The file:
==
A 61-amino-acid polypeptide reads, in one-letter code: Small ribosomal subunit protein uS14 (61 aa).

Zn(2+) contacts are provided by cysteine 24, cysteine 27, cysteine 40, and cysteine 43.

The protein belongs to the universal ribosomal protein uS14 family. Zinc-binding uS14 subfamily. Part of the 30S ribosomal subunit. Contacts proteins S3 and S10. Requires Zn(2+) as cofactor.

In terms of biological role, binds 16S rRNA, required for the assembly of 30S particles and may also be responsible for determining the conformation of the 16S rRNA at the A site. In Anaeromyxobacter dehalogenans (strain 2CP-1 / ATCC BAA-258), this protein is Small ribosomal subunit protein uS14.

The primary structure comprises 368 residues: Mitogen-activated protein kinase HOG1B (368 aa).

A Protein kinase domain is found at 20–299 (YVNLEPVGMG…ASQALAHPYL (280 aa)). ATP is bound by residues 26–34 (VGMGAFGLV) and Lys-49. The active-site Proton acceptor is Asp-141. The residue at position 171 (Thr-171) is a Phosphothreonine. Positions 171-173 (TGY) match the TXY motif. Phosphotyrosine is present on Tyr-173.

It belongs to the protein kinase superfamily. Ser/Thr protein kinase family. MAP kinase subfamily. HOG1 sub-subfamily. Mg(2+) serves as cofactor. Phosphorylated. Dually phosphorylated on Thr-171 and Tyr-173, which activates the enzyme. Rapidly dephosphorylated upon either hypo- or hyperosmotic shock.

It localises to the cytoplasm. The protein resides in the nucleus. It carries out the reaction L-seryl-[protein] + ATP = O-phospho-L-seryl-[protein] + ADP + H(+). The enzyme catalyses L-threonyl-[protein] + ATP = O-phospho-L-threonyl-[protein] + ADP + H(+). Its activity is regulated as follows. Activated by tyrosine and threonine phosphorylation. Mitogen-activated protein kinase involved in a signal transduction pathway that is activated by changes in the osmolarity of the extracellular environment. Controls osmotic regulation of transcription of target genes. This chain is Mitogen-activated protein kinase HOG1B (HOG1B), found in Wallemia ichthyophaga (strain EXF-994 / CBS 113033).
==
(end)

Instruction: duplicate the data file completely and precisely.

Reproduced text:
A 61-amino-acid polypeptide reads, in one-letter code: Small ribosomal subunit protein uS14 (61 aa).

Zn(2+) contacts are provided by cysteine 24, cysteine 27, cysteine 40, and cysteine 43.

The protein belongs to the universal ribosomal protein uS14 family. Zinc-binding uS14 subfamily. Part of the 30S ribosomal subunit. Contacts proteins S3 and S10. Requires Zn(2+) as cofactor.

In terms of biological role, binds 16S rRNA, required for the assembly of 30S particles and may also be responsible for determining the conformation of the 16S rRNA at the A site. In Anaeromyxobacter dehalogenans (strain 2CP-1 / ATCC BAA-258), this protein is Small ribosomal subunit protein uS14.

The primary structure comprises 368 residues: Mitogen-activated protein kinase HOG1B (368 aa).

A Protein kinase domain is found at 20–299 (YVNLEPVGMG…ASQALAHPYL (280 aa)). ATP is bound by residues 26–34 (VGMGAFGLV) and Lys-49. The active-site Proton acceptor is Asp-141. The residue at position 171 (Thr-171) is a Phosphothreonine. Positions 171-173 (TGY) match the TXY motif. Phosphotyrosine is present on Tyr-173.

It belongs to the protein kinase superfamily. Ser/Thr protein kinase family. MAP kinase subfamily. HOG1 sub-subfamily. Mg(2+) serves as cofactor. Phosphorylated. Dually phosphorylated on Thr-171 and Tyr-173, which activates the enzyme. Rapidly dephosphorylated upon either hypo- or hyperosmotic shock.

It localises to the cytoplasm. The protein resides in the nucleus. It carries out the reaction L-seryl-[protein] + ATP = O-phospho-L-seryl-[protein] + ADP + H(+). The enzyme catalyses L-threonyl-[protein] + ATP = O-phospho-L-threonyl-[protein] + ADP + H(+). Its activity is regulated as follows. Activated by tyrosine and threonine phosphorylation. Mitogen-activated protein kinase involved in a signal transduction pathway that is activated by changes in the osmolarity of the extracellular environment. Controls osmotic regulation of transcription of target genes. This chain is Mitogen-activated protein kinase HOG1B (HOG1B), found in Wallemia ichthyophaga (strain EXF-994 / CBS 113033).